The cost of going out is going up. The culprit this time isn’t bars and restaurants that hike up drink prices. It’s the growing number of Americans who intentionally choose more expensive beers, wine, and cocktails. As drinkers get pickier, their bar tabs get more bloated.
This is just one of recent changes in the way American drink booze. People go out less often. On a given night, they order fewer drinks. Still, they can’t seem to get enough craft beer and fancy cocktails.
“When consumers do go out, they’re trading up to more expensive drinks,” says Peter Reidhead of the research firm GuestMetrics, which monitors drink sales at 6,000 bars and restaurants. Wines costing more than $10 a glass now make up 48 percent of the volume of wine sold, GuestMetrics data show. Craft beers make up 31 percent of all beer sales at bars and restaurants. Both categories saw their market share grow about 6.5 percent in the past year. Bartenders generally charge $6 for a craft beer, Reidhead says, versus about $4.25 for a domestic mainstream beer.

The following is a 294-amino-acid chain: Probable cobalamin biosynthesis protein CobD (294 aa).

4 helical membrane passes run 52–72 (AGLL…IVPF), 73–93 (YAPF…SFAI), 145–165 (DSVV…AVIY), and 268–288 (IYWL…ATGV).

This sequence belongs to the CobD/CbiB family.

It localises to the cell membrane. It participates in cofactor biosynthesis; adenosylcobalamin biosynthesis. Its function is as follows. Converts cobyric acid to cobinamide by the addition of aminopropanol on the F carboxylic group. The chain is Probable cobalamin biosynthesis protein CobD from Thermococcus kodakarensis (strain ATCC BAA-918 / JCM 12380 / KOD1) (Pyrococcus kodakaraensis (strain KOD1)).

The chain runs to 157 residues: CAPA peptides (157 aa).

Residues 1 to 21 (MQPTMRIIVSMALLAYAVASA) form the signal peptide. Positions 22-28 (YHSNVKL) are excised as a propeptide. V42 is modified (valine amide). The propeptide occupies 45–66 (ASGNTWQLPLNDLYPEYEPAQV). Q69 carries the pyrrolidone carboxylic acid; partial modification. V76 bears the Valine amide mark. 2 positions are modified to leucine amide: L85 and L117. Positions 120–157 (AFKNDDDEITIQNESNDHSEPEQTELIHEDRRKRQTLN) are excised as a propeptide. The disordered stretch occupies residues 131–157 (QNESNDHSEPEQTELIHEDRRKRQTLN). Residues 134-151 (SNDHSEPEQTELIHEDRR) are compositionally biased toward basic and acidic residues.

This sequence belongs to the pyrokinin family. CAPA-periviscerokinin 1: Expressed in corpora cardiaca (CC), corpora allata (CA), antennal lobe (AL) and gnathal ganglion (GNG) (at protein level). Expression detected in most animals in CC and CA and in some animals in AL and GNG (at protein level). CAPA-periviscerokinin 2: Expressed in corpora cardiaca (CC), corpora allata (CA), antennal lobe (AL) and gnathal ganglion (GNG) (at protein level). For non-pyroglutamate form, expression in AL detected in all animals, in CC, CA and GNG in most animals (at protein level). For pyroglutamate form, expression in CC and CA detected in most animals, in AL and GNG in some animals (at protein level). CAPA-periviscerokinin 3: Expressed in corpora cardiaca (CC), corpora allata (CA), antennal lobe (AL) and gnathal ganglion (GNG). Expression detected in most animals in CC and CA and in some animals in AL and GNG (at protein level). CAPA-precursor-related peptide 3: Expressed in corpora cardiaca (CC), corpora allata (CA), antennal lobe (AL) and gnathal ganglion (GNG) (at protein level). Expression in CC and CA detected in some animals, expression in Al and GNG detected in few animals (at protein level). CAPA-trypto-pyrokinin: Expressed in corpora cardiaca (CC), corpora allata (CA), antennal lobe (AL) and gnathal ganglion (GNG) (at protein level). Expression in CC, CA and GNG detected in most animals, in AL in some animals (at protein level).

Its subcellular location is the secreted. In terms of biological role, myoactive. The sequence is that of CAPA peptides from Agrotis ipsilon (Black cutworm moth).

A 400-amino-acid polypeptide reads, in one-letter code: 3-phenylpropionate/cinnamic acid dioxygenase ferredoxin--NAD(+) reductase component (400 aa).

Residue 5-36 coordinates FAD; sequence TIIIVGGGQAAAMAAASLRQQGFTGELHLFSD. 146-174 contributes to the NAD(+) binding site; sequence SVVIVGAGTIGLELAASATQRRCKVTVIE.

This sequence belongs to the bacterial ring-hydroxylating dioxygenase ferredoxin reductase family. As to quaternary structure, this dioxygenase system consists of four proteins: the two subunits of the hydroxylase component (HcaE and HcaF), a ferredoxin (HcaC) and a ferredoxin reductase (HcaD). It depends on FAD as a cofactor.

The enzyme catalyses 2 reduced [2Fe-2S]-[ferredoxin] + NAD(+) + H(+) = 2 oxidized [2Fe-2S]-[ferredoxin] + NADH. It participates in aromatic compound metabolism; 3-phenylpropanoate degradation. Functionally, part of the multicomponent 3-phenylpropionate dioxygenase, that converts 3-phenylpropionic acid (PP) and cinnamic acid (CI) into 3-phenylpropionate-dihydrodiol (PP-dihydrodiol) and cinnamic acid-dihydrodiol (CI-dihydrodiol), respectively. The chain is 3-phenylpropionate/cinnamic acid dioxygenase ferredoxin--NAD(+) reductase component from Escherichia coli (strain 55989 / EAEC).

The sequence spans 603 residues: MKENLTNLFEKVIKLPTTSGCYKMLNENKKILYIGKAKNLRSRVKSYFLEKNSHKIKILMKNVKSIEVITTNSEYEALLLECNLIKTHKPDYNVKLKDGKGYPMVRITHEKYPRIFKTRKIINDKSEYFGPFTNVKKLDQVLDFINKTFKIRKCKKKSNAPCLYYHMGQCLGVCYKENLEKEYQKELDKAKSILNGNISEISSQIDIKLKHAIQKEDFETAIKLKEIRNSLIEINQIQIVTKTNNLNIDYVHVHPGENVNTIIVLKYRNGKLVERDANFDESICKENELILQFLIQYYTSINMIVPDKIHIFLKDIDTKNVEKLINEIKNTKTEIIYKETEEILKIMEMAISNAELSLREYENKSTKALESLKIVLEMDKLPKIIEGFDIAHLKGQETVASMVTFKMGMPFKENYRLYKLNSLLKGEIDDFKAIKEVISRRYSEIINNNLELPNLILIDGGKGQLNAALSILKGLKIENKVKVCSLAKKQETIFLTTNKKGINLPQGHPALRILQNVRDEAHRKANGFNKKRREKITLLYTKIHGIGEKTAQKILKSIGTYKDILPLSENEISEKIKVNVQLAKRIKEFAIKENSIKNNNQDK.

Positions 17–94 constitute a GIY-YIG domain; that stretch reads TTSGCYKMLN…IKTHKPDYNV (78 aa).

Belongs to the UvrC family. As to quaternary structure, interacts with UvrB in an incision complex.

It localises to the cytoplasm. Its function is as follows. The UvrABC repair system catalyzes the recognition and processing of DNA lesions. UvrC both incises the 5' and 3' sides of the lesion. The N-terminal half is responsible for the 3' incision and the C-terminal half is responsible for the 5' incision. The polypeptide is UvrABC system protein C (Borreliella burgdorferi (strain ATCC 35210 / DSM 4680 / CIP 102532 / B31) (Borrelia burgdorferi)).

At grocery stores and liquor stores, drinkers are also choosing to pay more for specialty or high-quality options. Buyers are generally paying 5 percent to 7 percent more than they did two years ago, according to Nielsen, which tracks in-store alcohol sales. That’s not primarily because stores are hiking prices. “It’s more a reflection of consumers trading up,” says Danelle Kosmal, vice president of Nielsen’s Beverage Alcohol Practice.
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